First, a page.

Health Disparities & Unconscious Bias

Health Disparities & Unconscious Bias

The Institute of Medicine defines The Ecological Model as “a model of health that emphasizes the linkages and relationships among multiple factors (or determinants) affecting health.” Within this model, there are several different levels: social, community, institutional, interpersonal, and individual.

When looking deeper into the health care system, it is evident that health disparities exist. One example of a health care disparity is that low-income individuals receive poorer quality care and experience worse health outcomes. This fits into the Social Ecological Model because initially, an individual experiences poor care or even has an outcome as severe as death. After this happens, it spreads to the interpersonal level where the family of the individual is experiencing similar outcomes. It goes a step further when it is seen in the institutional level.

Sadly, this disparity exists against the socio-economically challenged because in our society those who have the most generally do not need the most. Furthermore, society may view those who are not very wealthy as less important and in result, the disparity is formed.

There are many interventions that can be/are done to help reduce the magnitude of health disparities against the socio-economically challenged. One is the Robert Wood Johnson Foundation (RWJF) which started an initiative called “Finding Answers: Disparities Research for Change to encourage, evaluate, and disseminate new interventions to reduce disparities” (www.solvingdisparities.org). RWJF acts on the community/social level of the SEM and it is now in its fourth year.

2 thoughts on “Health Disparities & Unconscious Bias

  1. In a different class, we talked about the many disparities among lower income people, one of which was health care. Due to the fact that their incomes are so low, they are forced to leave in poor neighborhoods. As a result, many of the healthcare facilities don’t have as much funding as a healthcare facility in a well-to-do neighborhood. Because of a lack of funding, these places usually don’t have the most current diagnosis machines or access to certain kinds of care. These can often make doctors visits longer which makes it much harder for these people to go receive help because they just don’t have the time. It is definitely an unfair disparity considering lower income people deserve equal health just like everyone else.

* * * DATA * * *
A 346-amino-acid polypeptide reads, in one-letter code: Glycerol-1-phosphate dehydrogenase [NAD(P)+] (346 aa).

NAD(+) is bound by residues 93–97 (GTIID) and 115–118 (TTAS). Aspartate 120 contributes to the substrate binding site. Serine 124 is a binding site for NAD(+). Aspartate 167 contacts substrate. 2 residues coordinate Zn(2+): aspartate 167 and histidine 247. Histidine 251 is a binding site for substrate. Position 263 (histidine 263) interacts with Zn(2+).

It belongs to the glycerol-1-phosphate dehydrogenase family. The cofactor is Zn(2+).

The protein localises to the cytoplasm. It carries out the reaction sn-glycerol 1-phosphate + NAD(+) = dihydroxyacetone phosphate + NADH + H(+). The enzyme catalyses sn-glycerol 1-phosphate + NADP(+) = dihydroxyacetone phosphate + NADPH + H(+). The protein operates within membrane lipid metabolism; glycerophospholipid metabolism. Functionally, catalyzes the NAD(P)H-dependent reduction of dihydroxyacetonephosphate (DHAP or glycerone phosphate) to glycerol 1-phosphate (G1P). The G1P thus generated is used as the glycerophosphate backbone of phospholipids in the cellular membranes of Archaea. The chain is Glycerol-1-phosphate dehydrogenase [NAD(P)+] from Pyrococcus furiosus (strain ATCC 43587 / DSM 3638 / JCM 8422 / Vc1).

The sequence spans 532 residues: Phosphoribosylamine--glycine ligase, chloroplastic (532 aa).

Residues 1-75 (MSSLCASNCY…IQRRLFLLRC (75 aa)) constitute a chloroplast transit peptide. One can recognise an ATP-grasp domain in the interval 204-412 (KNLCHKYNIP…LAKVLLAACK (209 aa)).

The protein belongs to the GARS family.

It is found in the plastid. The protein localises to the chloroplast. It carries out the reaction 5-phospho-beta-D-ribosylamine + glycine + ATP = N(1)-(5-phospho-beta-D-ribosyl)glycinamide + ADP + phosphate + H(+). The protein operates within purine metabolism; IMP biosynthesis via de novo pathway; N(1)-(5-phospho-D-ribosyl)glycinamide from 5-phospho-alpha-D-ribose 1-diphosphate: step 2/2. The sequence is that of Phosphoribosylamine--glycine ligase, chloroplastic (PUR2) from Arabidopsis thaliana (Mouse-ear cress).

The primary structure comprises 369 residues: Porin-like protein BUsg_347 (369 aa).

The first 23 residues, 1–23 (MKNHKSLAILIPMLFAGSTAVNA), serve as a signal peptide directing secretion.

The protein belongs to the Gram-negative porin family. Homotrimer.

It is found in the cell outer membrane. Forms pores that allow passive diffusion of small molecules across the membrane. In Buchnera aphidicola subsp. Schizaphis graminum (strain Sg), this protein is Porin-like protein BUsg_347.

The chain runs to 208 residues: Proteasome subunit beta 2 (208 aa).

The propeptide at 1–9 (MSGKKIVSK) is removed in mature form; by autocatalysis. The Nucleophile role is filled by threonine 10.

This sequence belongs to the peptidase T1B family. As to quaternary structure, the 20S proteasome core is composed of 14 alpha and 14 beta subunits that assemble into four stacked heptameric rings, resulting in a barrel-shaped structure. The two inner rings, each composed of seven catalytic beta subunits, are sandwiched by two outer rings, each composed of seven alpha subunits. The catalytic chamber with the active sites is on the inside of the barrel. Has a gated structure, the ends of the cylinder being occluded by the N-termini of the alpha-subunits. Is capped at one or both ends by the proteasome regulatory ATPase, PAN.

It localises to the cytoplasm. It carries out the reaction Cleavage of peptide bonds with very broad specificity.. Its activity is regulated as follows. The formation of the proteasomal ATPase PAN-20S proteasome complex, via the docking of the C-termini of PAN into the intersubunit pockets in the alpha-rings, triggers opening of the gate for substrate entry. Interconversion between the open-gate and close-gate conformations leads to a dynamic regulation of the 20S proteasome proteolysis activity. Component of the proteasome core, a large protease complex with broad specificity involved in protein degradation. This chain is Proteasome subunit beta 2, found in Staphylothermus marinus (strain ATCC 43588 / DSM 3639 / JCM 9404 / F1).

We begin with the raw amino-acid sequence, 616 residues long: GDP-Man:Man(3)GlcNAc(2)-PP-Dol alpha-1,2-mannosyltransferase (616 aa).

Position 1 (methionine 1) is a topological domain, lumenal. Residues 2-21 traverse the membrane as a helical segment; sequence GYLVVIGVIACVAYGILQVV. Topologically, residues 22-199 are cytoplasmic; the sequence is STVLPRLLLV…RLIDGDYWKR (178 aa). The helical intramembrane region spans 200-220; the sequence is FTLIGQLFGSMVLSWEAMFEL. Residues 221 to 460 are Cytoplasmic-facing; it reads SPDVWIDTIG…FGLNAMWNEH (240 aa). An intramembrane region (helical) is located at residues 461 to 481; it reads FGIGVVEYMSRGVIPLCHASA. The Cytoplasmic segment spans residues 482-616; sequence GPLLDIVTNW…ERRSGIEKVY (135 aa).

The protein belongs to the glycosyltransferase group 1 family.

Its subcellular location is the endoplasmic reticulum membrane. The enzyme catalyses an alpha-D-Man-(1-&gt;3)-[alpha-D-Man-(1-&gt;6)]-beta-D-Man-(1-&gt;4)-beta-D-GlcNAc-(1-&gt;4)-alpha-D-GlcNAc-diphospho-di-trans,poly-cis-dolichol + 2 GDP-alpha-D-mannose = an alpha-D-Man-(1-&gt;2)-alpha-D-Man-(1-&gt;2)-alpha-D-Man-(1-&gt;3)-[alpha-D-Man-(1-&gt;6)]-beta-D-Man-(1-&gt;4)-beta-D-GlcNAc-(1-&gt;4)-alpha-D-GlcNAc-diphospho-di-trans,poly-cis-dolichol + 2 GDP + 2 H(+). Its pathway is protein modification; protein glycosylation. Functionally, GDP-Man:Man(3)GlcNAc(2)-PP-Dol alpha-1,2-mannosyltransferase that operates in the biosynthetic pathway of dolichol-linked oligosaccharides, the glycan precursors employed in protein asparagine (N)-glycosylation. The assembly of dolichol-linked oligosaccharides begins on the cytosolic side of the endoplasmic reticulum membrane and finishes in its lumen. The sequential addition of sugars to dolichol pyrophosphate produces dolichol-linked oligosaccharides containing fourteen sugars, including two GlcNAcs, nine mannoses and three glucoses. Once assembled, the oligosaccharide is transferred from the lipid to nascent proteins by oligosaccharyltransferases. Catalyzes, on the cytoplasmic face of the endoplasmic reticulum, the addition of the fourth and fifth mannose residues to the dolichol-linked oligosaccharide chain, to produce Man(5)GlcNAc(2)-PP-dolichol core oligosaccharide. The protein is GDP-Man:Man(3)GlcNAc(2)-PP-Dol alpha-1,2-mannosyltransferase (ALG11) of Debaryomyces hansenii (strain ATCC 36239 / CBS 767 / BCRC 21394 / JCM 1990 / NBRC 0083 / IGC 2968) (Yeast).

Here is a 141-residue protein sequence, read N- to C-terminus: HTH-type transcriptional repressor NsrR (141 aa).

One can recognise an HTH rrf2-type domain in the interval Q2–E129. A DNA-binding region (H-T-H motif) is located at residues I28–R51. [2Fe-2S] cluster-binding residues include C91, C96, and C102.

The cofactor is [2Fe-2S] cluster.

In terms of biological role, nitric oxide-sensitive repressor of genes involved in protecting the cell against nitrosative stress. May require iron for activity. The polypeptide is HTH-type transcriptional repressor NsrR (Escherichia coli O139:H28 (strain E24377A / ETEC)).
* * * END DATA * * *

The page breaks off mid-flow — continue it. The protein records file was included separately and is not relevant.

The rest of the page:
2. The ACA as we know took a big step to cover more people who were uninsured. However, access to care is not enough to solve the problems our health system has. Access to high-quality care is the key. Like you have mentioned, it is sad but true that disparities exist in our society. When I examined the Robert Wood Johnson Foundation that you shared with us, I learned that this foundation is working on finding solutions rather than just documenting disparities. They focus on three main pillars which are promote equity, implement change, and teach others. They also developed a “roadmap” to show providers and patients how quality care for all patients can be achieved. I found RWJF to be very beneficial and if healthcare providers work together to follow the roadmap the foundation has developed I think it would seriously benefit our society.

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